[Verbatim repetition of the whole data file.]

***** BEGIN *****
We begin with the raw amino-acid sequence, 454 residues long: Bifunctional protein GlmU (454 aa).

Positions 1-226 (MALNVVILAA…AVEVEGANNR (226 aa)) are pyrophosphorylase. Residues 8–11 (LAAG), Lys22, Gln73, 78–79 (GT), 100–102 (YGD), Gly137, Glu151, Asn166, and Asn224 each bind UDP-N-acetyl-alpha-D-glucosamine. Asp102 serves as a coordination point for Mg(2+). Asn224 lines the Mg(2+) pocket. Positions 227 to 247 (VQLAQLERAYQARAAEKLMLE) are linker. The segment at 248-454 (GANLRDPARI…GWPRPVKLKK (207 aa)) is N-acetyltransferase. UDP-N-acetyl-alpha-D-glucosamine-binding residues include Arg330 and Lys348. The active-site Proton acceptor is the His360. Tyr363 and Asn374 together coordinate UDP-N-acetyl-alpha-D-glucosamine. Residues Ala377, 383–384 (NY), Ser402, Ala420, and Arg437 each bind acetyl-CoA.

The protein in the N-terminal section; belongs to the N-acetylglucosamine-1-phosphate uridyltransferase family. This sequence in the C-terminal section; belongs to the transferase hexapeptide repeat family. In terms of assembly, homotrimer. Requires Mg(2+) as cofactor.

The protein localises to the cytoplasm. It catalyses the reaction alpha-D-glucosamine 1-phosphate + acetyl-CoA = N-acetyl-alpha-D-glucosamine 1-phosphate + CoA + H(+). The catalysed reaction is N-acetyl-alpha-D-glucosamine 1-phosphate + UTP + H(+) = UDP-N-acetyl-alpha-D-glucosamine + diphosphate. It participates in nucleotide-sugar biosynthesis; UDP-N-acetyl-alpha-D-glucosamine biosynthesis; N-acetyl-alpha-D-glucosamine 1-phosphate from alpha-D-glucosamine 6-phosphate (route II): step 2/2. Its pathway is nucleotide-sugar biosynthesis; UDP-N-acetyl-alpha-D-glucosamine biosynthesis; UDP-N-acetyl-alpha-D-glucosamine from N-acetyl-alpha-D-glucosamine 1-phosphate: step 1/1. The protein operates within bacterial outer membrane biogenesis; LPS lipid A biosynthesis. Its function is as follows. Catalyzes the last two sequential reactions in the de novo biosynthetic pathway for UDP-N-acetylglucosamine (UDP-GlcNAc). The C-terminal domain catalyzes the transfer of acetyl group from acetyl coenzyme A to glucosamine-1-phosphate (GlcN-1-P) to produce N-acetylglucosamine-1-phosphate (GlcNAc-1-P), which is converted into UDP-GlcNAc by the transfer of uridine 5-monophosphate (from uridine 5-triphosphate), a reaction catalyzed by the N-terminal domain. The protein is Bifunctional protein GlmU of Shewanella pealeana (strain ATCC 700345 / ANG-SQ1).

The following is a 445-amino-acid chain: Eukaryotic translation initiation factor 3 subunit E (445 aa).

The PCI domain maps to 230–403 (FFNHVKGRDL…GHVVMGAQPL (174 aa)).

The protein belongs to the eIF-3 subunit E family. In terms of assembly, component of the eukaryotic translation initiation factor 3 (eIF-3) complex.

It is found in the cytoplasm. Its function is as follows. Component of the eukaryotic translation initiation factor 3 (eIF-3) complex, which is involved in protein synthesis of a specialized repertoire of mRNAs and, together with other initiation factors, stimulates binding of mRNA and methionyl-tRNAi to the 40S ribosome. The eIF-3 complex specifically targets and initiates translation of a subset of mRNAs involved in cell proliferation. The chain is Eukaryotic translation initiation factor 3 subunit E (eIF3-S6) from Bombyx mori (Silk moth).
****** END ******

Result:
We begin with the raw amino-acid sequence, 454 residues long: Bifunctional protein GlmU (454 aa).

Positions 1-226 (MALNVVILAA…AVEVEGANNR (226 aa)) are pyrophosphorylase. Residues 8–11 (LAAG), Lys22, Gln73, 78–79 (GT), 100–102 (YGD), Gly137, Glu151, Asn166, and Asn224 each bind UDP-N-acetyl-alpha-D-glucosamine. Asp102 serves as a coordination point for Mg(2+). Asn224 lines the Mg(2+) pocket. Positions 227 to 247 (VQLAQLERAYQARAAEKLMLE) are linker. The segment at 248-454 (GANLRDPARI…GWPRPVKLKK (207 aa)) is N-acetyltransferase. UDP-N-acetyl-alpha-D-glucosamine-binding residues include Arg330 and Lys348. The active-site Proton acceptor is the His360. Tyr363 and Asn374 together coordinate UDP-N-acetyl-alpha-D-glucosamine. Residues Ala377, 383–384 (NY), Ser402, Ala420, and Arg437 each bind acetyl-CoA.

The protein in the N-terminal section; belongs to the N-acetylglucosamine-1-phosphate uridyltransferase family. This sequence in the C-terminal section; belongs to the transferase hexapeptide repeat family. In terms of assembly, homotrimer. Requires Mg(2+) as cofactor.

The protein localises to the cytoplasm. It catalyses the reaction alpha-D-glucosamine 1-phosphate + acetyl-CoA = N-acetyl-alpha-D-glucosamine 1-phosphate + CoA + H(+). The catalysed reaction is N-acetyl-alpha-D-glucosamine 1-phosphate + UTP + H(+) = UDP-N-acetyl-alpha-D-glucosamine + diphosphate. It participates in nucleotide-sugar biosynthesis; UDP-N-acetyl-alpha-D-glucosamine biosynthesis; N-acetyl-alpha-D-glucosamine 1-phosphate from alpha-D-glucosamine 6-phosphate (route II): step 2/2. Its pathway is nucleotide-sugar biosynthesis; UDP-N-acetyl-alpha-D-glucosamine biosynthesis; UDP-N-acetyl-alpha-D-glucosamine from N-acetyl-alpha-D-glucosamine 1-phosphate: step 1/1. The protein operates within bacterial outer membrane biogenesis; LPS lipid A biosynthesis. Its function is as follows. Catalyzes the last two sequential reactions in the de novo biosynthetic pathway for UDP-N-acetylglucosamine (UDP-GlcNAc). The C-terminal domain catalyzes the transfer of acetyl group from acetyl coenzyme A to glucosamine-1-phosphate (GlcN-1-P) to produce N-acetylglucosamine-1-phosphate (GlcNAc-1-P), which is converted into UDP-GlcNAc by the transfer of uridine 5-monophosphate (from uridine 5-triphosphate), a reaction catalyzed by the N-terminal domain. The protein is Bifunctional protein GlmU of Shewanella pealeana (strain ATCC 700345 / ANG-SQ1).

The following is a 445-amino-acid chain: Eukaryotic translation initiation factor 3 subunit E (445 aa).

The PCI domain maps to 230–403 (FFNHVKGRDL…GHVVMGAQPL (174 aa)).

The protein belongs to the eIF-3 subunit E family. In terms of assembly, component of the eukaryotic translation initiation factor 3 (eIF-3) complex.

It is found in the cytoplasm. Its function is as follows. Component of the eukaryotic translation initiation factor 3 (eIF-3) complex, which is involved in protein synthesis of a specialized repertoire of mRNAs and, together with other initiation factors, stimulates binding of mRNA and methionyl-tRNAi to the 40S ribosome. The eIF-3 complex specifically targets and initiates translation of a subset of mRNAs involved in cell proliferation. The chain is Eukaryotic translation initiation factor 3 subunit E (eIF3-S6) from Bombyx mori (Silk moth).